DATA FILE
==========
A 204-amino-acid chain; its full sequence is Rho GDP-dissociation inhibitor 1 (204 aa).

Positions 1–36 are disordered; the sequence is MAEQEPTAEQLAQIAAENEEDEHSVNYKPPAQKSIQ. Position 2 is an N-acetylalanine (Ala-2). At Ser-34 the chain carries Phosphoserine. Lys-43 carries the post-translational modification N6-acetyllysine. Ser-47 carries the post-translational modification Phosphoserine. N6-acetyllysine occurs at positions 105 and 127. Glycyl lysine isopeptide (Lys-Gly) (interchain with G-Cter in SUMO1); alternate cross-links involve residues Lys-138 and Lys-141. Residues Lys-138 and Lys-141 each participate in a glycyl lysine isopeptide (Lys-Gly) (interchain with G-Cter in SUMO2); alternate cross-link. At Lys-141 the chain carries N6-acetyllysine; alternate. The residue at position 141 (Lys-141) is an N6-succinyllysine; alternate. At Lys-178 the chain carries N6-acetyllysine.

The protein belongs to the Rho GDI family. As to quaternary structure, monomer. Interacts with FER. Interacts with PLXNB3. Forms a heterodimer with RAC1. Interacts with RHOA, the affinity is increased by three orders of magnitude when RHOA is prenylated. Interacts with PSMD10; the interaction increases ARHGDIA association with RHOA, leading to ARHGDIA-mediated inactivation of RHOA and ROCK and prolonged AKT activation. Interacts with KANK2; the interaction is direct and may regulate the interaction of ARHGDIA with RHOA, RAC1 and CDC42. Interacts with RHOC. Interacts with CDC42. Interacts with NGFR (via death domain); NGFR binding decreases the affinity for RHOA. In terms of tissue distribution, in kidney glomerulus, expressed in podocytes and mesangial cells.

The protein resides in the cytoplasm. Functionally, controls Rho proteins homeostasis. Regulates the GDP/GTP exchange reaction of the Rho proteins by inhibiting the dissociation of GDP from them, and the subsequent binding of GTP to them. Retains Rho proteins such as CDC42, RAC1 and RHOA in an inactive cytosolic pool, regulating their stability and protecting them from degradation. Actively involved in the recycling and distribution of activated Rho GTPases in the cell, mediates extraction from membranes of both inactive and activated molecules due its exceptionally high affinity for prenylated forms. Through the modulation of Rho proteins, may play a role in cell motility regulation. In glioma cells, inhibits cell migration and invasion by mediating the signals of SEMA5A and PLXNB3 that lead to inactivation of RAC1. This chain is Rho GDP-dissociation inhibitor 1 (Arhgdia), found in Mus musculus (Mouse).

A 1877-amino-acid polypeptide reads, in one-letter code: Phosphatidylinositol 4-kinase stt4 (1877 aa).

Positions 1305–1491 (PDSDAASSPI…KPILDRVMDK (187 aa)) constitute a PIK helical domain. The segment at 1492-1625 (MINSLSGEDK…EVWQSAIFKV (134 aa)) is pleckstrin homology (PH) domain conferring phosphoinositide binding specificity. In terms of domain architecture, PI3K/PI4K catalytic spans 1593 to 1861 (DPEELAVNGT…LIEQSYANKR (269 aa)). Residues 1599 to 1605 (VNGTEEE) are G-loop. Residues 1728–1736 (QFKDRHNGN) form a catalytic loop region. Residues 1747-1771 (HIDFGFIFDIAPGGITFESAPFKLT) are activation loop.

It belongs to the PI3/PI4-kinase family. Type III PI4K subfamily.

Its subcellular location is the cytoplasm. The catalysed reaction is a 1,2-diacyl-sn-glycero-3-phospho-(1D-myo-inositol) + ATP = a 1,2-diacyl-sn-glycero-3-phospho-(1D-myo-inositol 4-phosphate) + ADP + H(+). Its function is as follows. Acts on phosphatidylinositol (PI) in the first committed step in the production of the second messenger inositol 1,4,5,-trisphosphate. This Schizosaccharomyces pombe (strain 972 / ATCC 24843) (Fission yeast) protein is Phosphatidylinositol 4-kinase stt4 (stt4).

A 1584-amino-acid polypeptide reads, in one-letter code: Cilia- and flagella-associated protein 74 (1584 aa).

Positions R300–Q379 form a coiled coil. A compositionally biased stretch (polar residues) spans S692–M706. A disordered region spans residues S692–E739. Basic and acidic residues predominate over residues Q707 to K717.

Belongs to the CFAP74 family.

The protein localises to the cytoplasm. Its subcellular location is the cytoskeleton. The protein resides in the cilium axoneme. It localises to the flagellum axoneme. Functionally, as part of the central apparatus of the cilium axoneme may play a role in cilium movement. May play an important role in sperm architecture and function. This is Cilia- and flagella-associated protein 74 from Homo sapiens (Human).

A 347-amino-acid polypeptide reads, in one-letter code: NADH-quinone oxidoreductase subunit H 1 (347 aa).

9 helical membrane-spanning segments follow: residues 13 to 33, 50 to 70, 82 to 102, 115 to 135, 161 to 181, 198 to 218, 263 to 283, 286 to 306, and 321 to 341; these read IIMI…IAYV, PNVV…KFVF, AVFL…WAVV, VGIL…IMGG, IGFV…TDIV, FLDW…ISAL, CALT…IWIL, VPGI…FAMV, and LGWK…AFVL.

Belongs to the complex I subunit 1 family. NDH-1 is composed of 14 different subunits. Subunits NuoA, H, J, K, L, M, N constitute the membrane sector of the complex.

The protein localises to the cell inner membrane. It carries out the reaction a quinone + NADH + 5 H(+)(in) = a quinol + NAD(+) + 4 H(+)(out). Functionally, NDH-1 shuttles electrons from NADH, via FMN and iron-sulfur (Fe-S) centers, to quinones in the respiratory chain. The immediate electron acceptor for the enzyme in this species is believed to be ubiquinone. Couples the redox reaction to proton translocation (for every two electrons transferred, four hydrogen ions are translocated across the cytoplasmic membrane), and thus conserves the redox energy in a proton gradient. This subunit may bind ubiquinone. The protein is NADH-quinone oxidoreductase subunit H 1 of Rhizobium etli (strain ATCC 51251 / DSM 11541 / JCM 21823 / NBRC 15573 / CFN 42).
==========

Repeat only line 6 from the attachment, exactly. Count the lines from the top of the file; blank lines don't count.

Positions 1305–1491 (PDSDAASSPI…KPILDRVMDK (187 aa)) constitute a PIK helical domain. The segment at 1492-1625 (MINSLSGEDK…EVWQSAIFKV (134 aa)) is pleckstrin homology (PH) domain conferring phosphoinositide binding specificity. In terms of domain architecture, PI3K/PI4K catalytic spans 1593 to 1861 (DPEELAVNGT…LIEQSYANKR (269 aa)). Residues 1599 to 1605 (VNGTEEE) are G-loop. Residues 1728–1736 (QFKDRHNGN) form a catalytic loop region. Residues 1747-1771 (HIDFGFIFDIAPGGITFESAPFKLT) are activation loop.